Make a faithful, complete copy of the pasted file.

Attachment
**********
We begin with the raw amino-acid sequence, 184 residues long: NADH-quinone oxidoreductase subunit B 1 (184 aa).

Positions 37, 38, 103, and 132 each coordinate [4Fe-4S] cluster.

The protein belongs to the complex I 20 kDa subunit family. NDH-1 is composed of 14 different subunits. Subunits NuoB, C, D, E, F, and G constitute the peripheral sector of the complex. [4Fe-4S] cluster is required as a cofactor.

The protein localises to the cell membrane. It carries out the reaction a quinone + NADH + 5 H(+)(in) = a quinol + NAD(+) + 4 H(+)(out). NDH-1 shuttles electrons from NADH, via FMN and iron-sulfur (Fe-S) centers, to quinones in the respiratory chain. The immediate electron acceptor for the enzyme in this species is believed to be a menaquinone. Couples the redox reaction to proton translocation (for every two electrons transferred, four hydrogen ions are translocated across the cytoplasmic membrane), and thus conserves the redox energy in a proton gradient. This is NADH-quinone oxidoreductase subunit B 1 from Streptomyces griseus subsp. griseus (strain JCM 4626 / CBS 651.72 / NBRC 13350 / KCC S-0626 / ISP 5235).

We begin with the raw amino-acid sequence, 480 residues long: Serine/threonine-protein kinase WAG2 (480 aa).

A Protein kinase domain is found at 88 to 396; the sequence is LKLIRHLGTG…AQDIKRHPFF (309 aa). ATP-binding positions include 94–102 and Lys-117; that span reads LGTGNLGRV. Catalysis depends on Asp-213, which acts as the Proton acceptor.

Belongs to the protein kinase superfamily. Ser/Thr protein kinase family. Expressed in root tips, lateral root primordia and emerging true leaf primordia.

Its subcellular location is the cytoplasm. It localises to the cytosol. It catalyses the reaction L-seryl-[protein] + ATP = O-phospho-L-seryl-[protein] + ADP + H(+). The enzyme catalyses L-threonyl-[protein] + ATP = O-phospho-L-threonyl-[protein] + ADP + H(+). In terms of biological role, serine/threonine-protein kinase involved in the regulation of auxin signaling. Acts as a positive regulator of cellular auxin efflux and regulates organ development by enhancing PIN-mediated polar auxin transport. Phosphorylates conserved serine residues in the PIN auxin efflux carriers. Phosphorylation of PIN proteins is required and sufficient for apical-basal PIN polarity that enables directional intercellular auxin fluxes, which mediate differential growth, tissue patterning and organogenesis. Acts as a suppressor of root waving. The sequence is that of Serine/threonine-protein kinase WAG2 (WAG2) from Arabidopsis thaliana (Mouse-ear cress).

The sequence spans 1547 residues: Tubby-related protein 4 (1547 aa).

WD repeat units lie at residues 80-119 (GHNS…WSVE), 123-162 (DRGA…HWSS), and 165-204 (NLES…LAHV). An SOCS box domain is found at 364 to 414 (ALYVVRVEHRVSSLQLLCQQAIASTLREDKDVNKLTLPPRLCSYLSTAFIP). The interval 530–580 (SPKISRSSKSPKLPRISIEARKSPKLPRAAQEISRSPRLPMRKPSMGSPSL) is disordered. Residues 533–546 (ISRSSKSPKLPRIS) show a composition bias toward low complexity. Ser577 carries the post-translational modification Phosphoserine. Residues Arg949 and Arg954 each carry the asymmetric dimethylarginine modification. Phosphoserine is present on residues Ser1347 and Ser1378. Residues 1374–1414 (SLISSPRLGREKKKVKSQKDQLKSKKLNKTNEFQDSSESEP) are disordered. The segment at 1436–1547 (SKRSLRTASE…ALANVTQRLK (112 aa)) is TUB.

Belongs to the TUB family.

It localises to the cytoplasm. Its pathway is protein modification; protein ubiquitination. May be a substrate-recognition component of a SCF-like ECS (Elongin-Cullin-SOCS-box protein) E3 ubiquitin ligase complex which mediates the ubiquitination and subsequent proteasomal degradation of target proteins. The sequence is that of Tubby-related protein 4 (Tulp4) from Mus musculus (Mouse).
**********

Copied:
We begin with the raw amino-acid sequence, 184 residues long: NADH-quinone oxidoreductase subunit B 1 (184 aa).

Positions 37, 38, 103, and 132 each coordinate [4Fe-4S] cluster.

The protein belongs to the complex I 20 kDa subunit family. NDH-1 is composed of 14 different subunits. Subunits NuoB, C, D, E, F, and G constitute the peripheral sector of the complex. [4Fe-4S] cluster is required as a cofactor.

The protein localises to the cell membrane. It carries out the reaction a quinone + NADH + 5 H(+)(in) = a quinol + NAD(+) + 4 H(+)(out). NDH-1 shuttles electrons from NADH, via FMN and iron-sulfur (Fe-S) centers, to quinones in the respiratory chain. The immediate electron acceptor for the enzyme in this species is believed to be a menaquinone. Couples the redox reaction to proton translocation (for every two electrons transferred, four hydrogen ions are translocated across the cytoplasmic membrane), and thus conserves the redox energy in a proton gradient. This is NADH-quinone oxidoreductase subunit B 1 from Streptomyces griseus subsp. griseus (strain JCM 4626 / CBS 651.72 / NBRC 13350 / KCC S-0626 / ISP 5235).

We begin with the raw amino-acid sequence, 480 residues long: Serine/threonine-protein kinase WAG2 (480 aa).

A Protein kinase domain is found at 88 to 396; the sequence is LKLIRHLGTG…AQDIKRHPFF (309 aa). ATP-binding positions include 94–102 and Lys-117; that span reads LGTGNLGRV. Catalysis depends on Asp-213, which acts as the Proton acceptor.

Belongs to the protein kinase superfamily. Ser/Thr protein kinase family. Expressed in root tips, lateral root primordia and emerging true leaf primordia.

Its subcellular location is the cytoplasm. It localises to the cytosol. It catalyses the reaction L-seryl-[protein] + ATP = O-phospho-L-seryl-[protein] + ADP + H(+). The enzyme catalyses L-threonyl-[protein] + ATP = O-phospho-L-threonyl-[protein] + ADP + H(+). In terms of biological role, serine/threonine-protein kinase involved in the regulation of auxin signaling. Acts as a positive regulator of cellular auxin efflux and regulates organ development by enhancing PIN-mediated polar auxin transport. Phosphorylates conserved serine residues in the PIN auxin efflux carriers. Phosphorylation of PIN proteins is required and sufficient for apical-basal PIN polarity that enables directional intercellular auxin fluxes, which mediate differential growth, tissue patterning and organogenesis. Acts as a suppressor of root waving. The sequence is that of Serine/threonine-protein kinase WAG2 (WAG2) from Arabidopsis thaliana (Mouse-ear cress).

The sequence spans 1547 residues: Tubby-related protein 4 (1547 aa).

WD repeat units lie at residues 80-119 (GHNS…WSVE), 123-162 (DRGA…HWSS), and 165-204 (NLES…LAHV). An SOCS box domain is found at 364 to 414 (ALYVVRVEHRVSSLQLLCQQAIASTLREDKDVNKLTLPPRLCSYLSTAFIP). The interval 530–580 (SPKISRSSKSPKLPRISIEARKSPKLPRAAQEISRSPRLPMRKPSMGSPSL) is disordered. Residues 533–546 (ISRSSKSPKLPRIS) show a composition bias toward low complexity. Ser577 carries the post-translational modification Phosphoserine. Residues Arg949 and Arg954 each carry the asymmetric dimethylarginine modification. Phosphoserine is present on residues Ser1347 and Ser1378. Residues 1374–1414 (SLISSPRLGREKKKVKSQKDQLKSKKLNKTNEFQDSSESEP) are disordered. The segment at 1436–1547 (SKRSLRTASE…ALANVTQRLK (112 aa)) is TUB.

Belongs to the TUB family.

It localises to the cytoplasm. Its pathway is protein modification; protein ubiquitination. May be a substrate-recognition component of a SCF-like ECS (Elongin-Cullin-SOCS-box protein) E3 ubiquitin ligase complex which mediates the ubiquitination and subsequent proteasomal degradation of target proteins. The sequence is that of Tubby-related protein 4 (Tulp4) from Mus musculus (Mouse).